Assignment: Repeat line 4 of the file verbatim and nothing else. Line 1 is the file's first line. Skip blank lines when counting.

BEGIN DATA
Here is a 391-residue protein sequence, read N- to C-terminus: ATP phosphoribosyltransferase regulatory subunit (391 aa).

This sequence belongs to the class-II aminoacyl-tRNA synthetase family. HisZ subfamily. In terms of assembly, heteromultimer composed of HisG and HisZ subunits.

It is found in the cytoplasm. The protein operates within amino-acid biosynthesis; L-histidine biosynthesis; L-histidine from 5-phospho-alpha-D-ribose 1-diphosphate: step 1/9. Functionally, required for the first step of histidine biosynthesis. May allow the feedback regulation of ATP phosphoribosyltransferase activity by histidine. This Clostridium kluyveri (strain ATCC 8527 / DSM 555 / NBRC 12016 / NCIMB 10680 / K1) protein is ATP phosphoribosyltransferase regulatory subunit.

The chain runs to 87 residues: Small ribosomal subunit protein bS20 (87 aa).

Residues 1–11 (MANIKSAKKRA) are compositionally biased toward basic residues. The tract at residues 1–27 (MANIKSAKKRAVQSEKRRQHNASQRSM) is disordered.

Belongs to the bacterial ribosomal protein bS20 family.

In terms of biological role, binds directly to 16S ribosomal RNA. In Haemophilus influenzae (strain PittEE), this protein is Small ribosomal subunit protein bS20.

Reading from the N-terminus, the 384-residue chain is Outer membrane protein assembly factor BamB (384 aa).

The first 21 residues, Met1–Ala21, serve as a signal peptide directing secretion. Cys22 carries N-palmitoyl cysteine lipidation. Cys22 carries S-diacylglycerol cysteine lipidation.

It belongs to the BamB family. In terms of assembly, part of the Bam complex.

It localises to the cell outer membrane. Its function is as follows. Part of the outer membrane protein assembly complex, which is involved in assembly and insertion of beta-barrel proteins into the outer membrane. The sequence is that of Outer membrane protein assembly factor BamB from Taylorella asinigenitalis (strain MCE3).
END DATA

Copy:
The chain runs to 87 residues: Small ribosomal subunit protein bS20 (87 aa).